I suffered with Psoriasis for 10 years in a very delicate area. The intense itch, the flakes, the bleeding were deeply distressing. I tried everything my doctor suggested including medicated creams and while they may have given me a day or two of relief my psoriasis always came back worse than before.
Three years ago I began to research my possible triggers for Psoriasis and noticed that the ‘Nightshade Family’ (which includes potatoes, tomatoes, peppers and aubergines) came up as having a high correlation as a trigger for psoriasis in much of the literature.
I was something of a sceptic as I had always believed that a diet containing vegetables was good for me, but with no other working treatment and hating my psoriasis I thought I would give it a go.
Identifying your Trigger
By luck more than judgement I did what I now know everyone should do to identify a Trigger.
I cut out all possible incidences of what I believed might be my trigger food and while I conducted my experiment I didn’t change anything else.
And to both my astonishment and delight my psoriasis markedly improved within a week. Curious but still sceptical I carried on for a whole month by which time my Psoriasis had cleared up—no itch nor redness at all.
For the first time in 10 years my skin was psoriasis free!
At first my discovery wasn’t all moonbeams and rainbows. I love tomatoes and potatoes almost as much as I hated my psoriasis—so I introduced them back one at a time. Tomatoes first (I was craving them) and all seemed okay; the following week potatoes. Within two hours I had the intense itch and the flaking returned the following day—so I knew that potatoes were my personal psoriasis trigger.
Why Nightshade Plants are often a Psoriasis Trigger
The Nightshade family of fruits and vegetables belong to the family of Solanaceae plants of the Solanum genus. This group of plants contains more than 2,500 species that are widely used as food and medicine. The Nightshade family includes potatoes (but not sweet potatoes), peppers and chilli (but not the pepper you grind on your food), tomatoes and tomatillos, aubergines and goji berries. garden huckleberries, ground cherries and cape gooseberries (but not normal gooseberries nor blueberries).
Key to the family is nightshade plants contain an alkaloid compound called Solanine which comprises a natural defence system for plants acting as a nerve poison on insects that try to eat them.
Solanine is particularly concentrated in the stems and leaves of nightshade plants and in green potatoes. Anti-nutrients in nightshades can interfere with human digestion causing intestinal permeability, or “leaky gut”. This leaves unprotected holes in the intestinal lining, an open invitation to many of our modern auto-immune diseases.
Nightshades contain two primary toxins: Saponins and Lectins.
Both of these chemicals play a major role in increasing intestinal permeability, laying the groundwork for a variety of modern conditions.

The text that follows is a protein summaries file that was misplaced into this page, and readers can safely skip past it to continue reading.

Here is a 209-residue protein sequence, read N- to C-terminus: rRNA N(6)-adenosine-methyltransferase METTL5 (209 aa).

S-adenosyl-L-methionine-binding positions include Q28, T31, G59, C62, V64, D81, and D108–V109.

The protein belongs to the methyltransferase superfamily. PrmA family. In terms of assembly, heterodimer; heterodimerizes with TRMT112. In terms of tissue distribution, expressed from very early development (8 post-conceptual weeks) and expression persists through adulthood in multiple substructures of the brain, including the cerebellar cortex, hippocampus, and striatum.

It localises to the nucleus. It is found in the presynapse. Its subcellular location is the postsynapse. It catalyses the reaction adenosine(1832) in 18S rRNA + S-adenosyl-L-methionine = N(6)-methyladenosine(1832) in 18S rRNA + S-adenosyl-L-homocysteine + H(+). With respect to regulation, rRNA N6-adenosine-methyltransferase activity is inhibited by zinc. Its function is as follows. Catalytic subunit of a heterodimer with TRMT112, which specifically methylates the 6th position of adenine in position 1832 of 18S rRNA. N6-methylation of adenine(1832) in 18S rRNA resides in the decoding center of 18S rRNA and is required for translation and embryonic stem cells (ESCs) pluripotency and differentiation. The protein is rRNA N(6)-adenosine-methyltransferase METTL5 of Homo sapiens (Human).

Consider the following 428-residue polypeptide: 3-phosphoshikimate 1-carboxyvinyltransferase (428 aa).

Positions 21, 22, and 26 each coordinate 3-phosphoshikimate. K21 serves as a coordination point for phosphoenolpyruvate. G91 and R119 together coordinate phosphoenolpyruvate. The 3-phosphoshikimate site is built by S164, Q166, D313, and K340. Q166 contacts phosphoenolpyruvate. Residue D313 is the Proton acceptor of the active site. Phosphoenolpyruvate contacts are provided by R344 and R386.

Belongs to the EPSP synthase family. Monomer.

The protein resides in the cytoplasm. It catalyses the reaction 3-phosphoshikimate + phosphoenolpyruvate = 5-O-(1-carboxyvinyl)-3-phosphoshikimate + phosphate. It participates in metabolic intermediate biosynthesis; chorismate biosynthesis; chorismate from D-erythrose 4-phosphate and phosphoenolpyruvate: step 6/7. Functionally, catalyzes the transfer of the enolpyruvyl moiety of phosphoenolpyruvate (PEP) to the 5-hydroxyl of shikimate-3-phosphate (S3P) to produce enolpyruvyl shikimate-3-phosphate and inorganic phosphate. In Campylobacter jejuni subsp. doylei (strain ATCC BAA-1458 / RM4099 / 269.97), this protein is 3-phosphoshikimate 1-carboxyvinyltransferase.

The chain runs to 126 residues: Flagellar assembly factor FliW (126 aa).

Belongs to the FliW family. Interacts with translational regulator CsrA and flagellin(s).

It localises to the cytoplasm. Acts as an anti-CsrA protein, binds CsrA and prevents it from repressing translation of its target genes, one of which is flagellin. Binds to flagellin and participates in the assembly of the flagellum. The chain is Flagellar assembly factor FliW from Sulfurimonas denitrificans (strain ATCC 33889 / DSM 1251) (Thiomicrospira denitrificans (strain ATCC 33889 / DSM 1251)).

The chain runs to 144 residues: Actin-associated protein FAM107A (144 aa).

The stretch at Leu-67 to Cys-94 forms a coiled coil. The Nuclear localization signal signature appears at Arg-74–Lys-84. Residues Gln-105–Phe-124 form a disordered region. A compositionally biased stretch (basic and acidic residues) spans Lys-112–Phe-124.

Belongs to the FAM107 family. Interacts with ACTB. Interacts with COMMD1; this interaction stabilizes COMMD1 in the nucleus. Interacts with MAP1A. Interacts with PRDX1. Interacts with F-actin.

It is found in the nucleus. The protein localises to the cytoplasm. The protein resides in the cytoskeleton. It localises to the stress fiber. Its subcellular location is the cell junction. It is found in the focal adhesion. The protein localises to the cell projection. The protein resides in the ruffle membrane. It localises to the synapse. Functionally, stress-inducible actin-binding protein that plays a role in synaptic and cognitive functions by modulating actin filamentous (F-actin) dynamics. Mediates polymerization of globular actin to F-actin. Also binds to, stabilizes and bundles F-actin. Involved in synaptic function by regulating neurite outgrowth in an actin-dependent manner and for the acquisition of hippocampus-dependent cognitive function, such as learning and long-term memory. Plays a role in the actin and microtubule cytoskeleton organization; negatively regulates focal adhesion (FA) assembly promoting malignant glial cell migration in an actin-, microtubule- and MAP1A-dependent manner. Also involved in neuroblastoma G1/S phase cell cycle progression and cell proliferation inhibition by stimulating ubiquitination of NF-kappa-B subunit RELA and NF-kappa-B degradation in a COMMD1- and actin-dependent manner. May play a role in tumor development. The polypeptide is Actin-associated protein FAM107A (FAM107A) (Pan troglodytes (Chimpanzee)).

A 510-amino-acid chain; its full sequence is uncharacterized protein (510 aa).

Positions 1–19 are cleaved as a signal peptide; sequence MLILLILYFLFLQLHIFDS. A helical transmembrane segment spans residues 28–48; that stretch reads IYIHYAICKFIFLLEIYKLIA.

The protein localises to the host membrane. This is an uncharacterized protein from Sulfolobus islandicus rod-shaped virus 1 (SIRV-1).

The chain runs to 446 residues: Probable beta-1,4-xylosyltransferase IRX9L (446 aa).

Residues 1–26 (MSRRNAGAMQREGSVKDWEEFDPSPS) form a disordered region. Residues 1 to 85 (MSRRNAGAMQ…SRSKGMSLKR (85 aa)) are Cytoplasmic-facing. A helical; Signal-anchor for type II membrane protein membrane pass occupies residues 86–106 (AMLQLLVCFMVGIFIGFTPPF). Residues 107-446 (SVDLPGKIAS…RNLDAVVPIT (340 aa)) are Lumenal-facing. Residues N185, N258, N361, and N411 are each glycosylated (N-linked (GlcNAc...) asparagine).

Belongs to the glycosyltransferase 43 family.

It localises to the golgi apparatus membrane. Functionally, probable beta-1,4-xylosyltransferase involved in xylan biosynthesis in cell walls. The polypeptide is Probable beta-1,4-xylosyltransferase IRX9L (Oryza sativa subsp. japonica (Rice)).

Saponins are natural chemicals in some plants that can impair health by creating holes in the intestinal lining. A perforated intestine is vulnerable to any microbes and toxins that may enter the bloodstream. Foods high in saponins are potato skins and potato chips with the skins. Ripe tomatoes have low levels of toxic saponins. But green tomatoes and “hot house” tomatoes, or those that are harvested before they are ripe, are exceedingly high in these toxins. Peppers are high in saponins, such as Bell peppers, Cayenne pepper, Chipotle, Chili pepper, Paprika, Jalapeno pepper, Pimento, Serrano pepper, Ancho, Habanero, and Tabasco.
Lectins are natural proteins in plants that are cell code breakers. Our cell walls are covered with chemical receptors to protect and ensure entry of only the right compounds. Lectins can crack the codes and trick the cell into doing things it normally would not do. Lectins can bypass our defences, “getting behind the lines” to travel all over the body. Lectins can penetrate the protective mucus of the small intestine, promoting cell division at the wrong time, and even causing cell death. Lectins can perforate the intestinal wall, or trick the immune system to thinking there’s an intruder, causing an allergic reaction.
Does that sound familiar? Read one of the accepted key causes of Psoriasis
“The human immune system defends against disease and fights infection and in doing so produces T-cells. T-cells normally travel through the body to detect and fight invading germs such as bacteria, but in people with psoriasis they start to attack healthy skin cells by mistake. This causes the deepest layer of skin to produce new skin cells more quickly than usual, which in turn triggers the immune system to produce more T-cells.”
This may have been the process for triggering psoriasis in my case!!
We still don’t fully understand the process, but really it doesn’t matter…
In my case my skin is largely Psoriasis free. I do have an odd flair up but it usually from a shop-bought sauce which contains potato starch—so now I always make my own.
Your triggers may not be the same of mine, but Nightshades are a great place place to begin your investigation.
So if you suffer from Psoriasis try it out for yourself. You have nothing to lose (aside from the pleasure of the occasional bowl of chips) and it worked for me.
Tags: nightshade family psoriasis triggers